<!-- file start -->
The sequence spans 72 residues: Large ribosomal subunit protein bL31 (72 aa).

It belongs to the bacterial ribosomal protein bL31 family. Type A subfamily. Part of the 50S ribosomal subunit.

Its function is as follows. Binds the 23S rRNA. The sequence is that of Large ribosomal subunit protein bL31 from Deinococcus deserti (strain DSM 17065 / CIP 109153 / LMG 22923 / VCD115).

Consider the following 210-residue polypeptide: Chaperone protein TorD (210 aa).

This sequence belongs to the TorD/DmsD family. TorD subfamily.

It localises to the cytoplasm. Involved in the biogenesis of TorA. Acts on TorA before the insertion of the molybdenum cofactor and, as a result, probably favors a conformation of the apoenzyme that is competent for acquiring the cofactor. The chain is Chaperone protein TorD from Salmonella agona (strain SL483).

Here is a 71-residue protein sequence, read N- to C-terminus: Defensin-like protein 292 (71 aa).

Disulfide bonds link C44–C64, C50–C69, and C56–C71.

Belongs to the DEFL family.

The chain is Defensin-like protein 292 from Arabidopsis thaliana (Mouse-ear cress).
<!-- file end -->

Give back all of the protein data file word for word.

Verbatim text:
The sequence spans 72 residues: Large ribosomal subunit protein bL31 (72 aa).

It belongs to the bacterial ribosomal protein bL31 family. Type A subfamily. Part of the 50S ribosomal subunit.

Its function is as follows. Binds the 23S rRNA. The sequence is that of Large ribosomal subunit protein bL31 from Deinococcus deserti (strain DSM 17065 / CIP 109153 / LMG 22923 / VCD115).

Consider the following 210-residue polypeptide: Chaperone protein TorD (210 aa).

This sequence belongs to the TorD/DmsD family. TorD subfamily.

It localises to the cytoplasm. Involved in the biogenesis of TorA. Acts on TorA before the insertion of the molybdenum cofactor and, as a result, probably favors a conformation of the apoenzyme that is competent for acquiring the cofactor. The chain is Chaperone protein TorD from Salmonella agona (strain SL483).

Here is a 71-residue protein sequence, read N- to C-terminus: Defensin-like protein 292 (71 aa).

Disulfide bonds link C44–C64, C50–C69, and C56–C71.

Belongs to the DEFL family.

The chain is Defensin-like protein 292 from Arabidopsis thaliana (Mouse-ear cress).